1913 : First flight of the Caudron 3

1986 : First flight of the Rafale A

Communication on the airline sector.
G3 airplane

In 73 years, the evolution in the aviation industry has been rapid. We can expect the same for the engineering of hydrogen and electric engines. We are seeing the emergence of many start-ups promoting decarbonized aviation such as Aura Aero and Blue Spirit Aero. It is also the only industry with a global organization that manages and sets rules, including environmental impact, like the International Civil Aviation Organization (ICAO) since the 2000s. However, the aviation industry is still struggling to improve its image. Communication needs to be improved to give the industry a new boost. Follow our advice for communicating about the aerospace sector.

Communicating to restore trust

Transparency

This may be the key word in this strategy to regain trust. Positive marketing should be used to make the industry environmentally and socially valuable. Honesty is important by recognizing the imperfections of the sector, but also by respecting customers by sharing the true progress of aviation without greenwashing. The gap between people’s perceptions and reality can be reduced through knowledge and transparency. It is a way to communicate about the actions taken by the industry.

How ?

By using informative communication strategies and real-time monitoring of the progress that positively contributes to the industrial chain. It is a way to involve external stakeholders. Some companies are already doing this, such as British Airways and their monthly newsletter that includes updates, figures, and other data on the environmental impact of their planes.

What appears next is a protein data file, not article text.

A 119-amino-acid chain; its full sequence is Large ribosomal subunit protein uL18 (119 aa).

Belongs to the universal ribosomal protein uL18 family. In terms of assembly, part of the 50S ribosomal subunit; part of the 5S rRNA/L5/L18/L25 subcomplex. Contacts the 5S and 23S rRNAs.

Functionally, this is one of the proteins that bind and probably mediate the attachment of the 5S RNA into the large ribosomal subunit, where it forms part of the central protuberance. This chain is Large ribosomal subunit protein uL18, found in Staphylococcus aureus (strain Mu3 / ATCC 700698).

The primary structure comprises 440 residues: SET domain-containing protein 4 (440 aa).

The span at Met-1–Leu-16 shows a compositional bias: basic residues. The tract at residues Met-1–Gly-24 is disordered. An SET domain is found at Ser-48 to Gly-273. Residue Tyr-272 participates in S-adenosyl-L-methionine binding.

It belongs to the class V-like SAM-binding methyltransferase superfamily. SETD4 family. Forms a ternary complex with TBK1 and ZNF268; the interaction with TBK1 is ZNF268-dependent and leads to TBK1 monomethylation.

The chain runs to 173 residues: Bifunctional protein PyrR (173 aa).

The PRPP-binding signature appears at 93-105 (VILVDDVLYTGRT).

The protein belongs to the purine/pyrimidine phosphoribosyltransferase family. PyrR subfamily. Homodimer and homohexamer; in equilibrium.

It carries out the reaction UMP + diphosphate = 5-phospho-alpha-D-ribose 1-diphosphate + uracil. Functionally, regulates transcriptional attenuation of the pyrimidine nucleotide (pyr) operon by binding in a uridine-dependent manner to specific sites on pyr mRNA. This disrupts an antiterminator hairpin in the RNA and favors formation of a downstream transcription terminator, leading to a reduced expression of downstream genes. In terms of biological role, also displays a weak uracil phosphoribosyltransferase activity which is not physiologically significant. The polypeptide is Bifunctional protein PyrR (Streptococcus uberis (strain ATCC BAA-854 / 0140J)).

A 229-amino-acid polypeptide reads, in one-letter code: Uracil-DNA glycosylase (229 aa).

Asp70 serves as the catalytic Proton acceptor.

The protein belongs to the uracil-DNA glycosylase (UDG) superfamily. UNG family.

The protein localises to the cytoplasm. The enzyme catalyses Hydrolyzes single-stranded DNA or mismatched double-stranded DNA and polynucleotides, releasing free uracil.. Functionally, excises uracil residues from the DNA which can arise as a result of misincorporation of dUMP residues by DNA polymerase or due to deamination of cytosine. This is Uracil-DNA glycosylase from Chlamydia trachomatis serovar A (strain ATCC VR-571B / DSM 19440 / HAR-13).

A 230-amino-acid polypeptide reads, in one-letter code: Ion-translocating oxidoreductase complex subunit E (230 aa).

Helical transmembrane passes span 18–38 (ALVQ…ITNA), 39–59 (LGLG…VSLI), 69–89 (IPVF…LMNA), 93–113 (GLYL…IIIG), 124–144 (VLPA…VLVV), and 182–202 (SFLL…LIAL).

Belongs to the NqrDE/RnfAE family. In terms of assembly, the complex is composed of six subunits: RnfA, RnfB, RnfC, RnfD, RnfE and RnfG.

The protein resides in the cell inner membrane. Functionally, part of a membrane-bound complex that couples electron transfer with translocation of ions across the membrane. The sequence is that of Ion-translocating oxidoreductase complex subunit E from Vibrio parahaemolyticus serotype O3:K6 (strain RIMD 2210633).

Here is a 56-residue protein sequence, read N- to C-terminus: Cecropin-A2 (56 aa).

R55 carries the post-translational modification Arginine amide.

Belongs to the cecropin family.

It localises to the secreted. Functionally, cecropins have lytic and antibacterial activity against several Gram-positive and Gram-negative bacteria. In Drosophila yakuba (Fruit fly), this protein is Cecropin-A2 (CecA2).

Removing guilt from customers will attract them and include them in an informative, transparent, and active communication process. Because if demand suddenly collapses, or if not taking a flight becomes the norm, what will be done? To convince passengers, communication with them is key.


ESCadrille can accompany you

The aeronautics sector is one of ESCadrille’s areas of expertise. Knowing the image that one sends back, and, de facto, thinking about an adapted strategy is important for a company of the sector. We are able to help you with a study of image, notoriety and/or a communication strategy. The objective is to analyze in a rigorous way the image of companies that evolve on a market that struggles to enhance its image. Following this, we propose a communication strategy to rethink your model.

Aviation is at the dawn of a new golden age, but it still needs to convince the world. The key? Communication.

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Jean-Alexandre Adiba Bagdi

En tant que Manager Marketing International au sein d’ESCadrille Toulouse Junior Conseil, je suis responsable de la conception et de la mise en oeuvre de la stratégie marketing de la Junior à l’International. Cela passe par une recherche sur les différents marchés afin de comprendre les besoins et les désirs des consommateurs ainsi que l’identification des différentes cibles sur lesquelles opérer des campagnes publicitaires à l’international. Au quotidien, je travaille en synergie avec les autres pôles pour garantir l’alignement des efforts de chacun vers les objectifs de la structure.